As is illustrated in FIGS. 1–4, each of the platforms 12 preferably have a workpiece 22, such as the illustrated vehicles, coupled to move with the platform through the manufacturing operation. Each platform 12 includes a deck 24 having front and rear ends 26 and 28 and sides 30. Front and rear support wheels 32 and 34, respectively, preferably positioned proximate the four corners of the deck 24, rollingly support the deck during conveyance through the manufacturing operation. The front and rear support wheels 32 and 34 are preferably swivel caster wheels that are pivotable about horizontal and vertical axes. A pair of spring loaded caster wheels 35, preferably pivotable only about their horizontal axes (i.e., non-swiveling casters), are also provided to facilitate controlled steering of the platform. The four corner wheel arrangement described above provides distributed support for the deck thereby decreasing the required structural robustness of the platform relative to existing skillet designs and resulting in weight and cost savings without sacrificing load capacity.

The platform 12 also includes a drive assembly 40 having a steerable drive wheel 42 for propelling the platform. As is shown in FIGS. 5 and 6, the drive assembly 40 is preferably a floating drive permitting vertical displacement of the drive wheel 42 relative to the deck 24 thereby facilitating proper engagement of the drive wheel with the supporting surfaces. While a single steerable drive wheel 42 is illustrated in the drawings, it should be appreciated that dual steerable floating drives may be used. For example, a rear floating drive may be used in place of the spring loaded caster wheels 35 thereby providing a tighter turning radius and better maneuverability. However, it is expected that a single steerable floating drive would be used in most applications so as to minimize the cost of the platform 12. The drive assembly 40 is preferably coupled to a lift device (not shown) that permits manual raising of the assembly so that a drive wheel 42 may be moved out of engagement with the supporting floor thereby permitting manual movement of the platform should the drive assembly fail.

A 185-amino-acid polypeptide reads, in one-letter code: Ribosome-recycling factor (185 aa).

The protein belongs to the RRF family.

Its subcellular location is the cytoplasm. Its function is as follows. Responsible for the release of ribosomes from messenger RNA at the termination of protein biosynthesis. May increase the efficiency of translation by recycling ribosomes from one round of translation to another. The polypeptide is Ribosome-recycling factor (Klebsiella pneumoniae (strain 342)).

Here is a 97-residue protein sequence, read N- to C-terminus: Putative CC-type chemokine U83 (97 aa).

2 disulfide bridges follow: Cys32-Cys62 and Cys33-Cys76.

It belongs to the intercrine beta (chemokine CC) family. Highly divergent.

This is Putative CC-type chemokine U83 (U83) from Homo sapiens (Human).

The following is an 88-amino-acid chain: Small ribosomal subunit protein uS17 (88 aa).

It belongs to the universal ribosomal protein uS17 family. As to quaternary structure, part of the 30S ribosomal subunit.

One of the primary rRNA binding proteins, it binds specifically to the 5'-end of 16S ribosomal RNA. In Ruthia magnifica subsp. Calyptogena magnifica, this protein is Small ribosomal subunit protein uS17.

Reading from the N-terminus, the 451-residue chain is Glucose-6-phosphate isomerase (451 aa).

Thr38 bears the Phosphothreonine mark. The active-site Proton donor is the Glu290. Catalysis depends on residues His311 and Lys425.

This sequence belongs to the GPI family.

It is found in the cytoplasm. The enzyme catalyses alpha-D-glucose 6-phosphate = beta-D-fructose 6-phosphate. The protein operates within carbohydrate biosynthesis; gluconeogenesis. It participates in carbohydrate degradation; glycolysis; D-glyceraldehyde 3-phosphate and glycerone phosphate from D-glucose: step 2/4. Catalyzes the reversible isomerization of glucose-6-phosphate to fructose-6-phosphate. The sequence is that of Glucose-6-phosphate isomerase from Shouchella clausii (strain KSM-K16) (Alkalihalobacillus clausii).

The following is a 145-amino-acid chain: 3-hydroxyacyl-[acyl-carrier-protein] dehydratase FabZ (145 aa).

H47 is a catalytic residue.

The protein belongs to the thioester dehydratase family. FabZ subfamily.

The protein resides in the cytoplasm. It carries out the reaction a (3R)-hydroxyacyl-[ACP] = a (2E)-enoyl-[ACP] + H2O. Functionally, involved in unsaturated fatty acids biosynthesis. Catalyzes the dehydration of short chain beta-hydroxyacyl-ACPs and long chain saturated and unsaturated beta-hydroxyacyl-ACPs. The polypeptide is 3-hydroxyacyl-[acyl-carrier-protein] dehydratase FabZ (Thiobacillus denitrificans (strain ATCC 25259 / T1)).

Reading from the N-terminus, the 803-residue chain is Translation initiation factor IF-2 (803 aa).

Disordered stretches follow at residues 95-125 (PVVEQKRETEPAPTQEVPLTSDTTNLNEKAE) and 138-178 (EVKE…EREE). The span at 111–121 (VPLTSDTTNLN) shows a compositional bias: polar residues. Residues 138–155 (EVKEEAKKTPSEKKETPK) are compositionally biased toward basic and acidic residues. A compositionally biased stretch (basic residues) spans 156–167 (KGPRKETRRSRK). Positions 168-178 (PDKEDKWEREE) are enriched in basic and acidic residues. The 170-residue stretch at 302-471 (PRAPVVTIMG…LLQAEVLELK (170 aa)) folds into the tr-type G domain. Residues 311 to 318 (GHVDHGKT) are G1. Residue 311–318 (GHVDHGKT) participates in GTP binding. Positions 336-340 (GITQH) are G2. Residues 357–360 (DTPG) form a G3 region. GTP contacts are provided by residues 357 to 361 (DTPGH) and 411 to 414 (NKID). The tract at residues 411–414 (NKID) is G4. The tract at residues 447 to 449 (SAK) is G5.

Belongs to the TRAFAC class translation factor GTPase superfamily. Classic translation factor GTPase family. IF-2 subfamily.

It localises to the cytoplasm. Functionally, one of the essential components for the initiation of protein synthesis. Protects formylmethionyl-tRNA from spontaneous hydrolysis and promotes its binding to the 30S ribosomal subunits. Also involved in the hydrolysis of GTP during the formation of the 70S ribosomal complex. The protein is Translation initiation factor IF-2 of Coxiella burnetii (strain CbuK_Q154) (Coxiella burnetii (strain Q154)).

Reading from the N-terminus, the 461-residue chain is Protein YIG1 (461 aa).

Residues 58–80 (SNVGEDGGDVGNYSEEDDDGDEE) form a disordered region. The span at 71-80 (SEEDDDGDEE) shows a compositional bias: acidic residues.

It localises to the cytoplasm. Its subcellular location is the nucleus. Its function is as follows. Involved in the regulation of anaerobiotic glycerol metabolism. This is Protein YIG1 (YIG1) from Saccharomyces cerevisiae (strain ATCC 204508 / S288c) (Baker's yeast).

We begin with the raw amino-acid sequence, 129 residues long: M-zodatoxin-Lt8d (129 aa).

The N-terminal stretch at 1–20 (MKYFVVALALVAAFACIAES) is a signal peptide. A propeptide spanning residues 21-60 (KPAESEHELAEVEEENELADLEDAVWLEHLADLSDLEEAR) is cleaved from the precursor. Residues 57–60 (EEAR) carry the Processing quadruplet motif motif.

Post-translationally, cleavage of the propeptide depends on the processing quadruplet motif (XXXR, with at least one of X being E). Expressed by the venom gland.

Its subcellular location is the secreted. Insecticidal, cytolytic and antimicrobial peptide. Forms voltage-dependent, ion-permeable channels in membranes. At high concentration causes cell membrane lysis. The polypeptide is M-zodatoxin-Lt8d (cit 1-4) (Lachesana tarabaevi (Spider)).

Those skilled in the art will appreciate that various modifications may be made to the above described embodiment of the platform 12. For example, while the anticipated design capacity of the platform is approximately five thousands pounds, the specific structural design of the deck, and other platform components, may be tailored to virtually any particular design loading. For completeness, it is noted that the anticipated dimensions of the deck include a length in the range of fifteen to twenty-five feet, a width between ten and fifteen feet, and a height of approximately eight inches. These dimensions may be modified without departing from the scope of the invention. The deck preferably also includes a raised center section within which the drive assembly 40 is vertically displaceable during the lifting operation described above.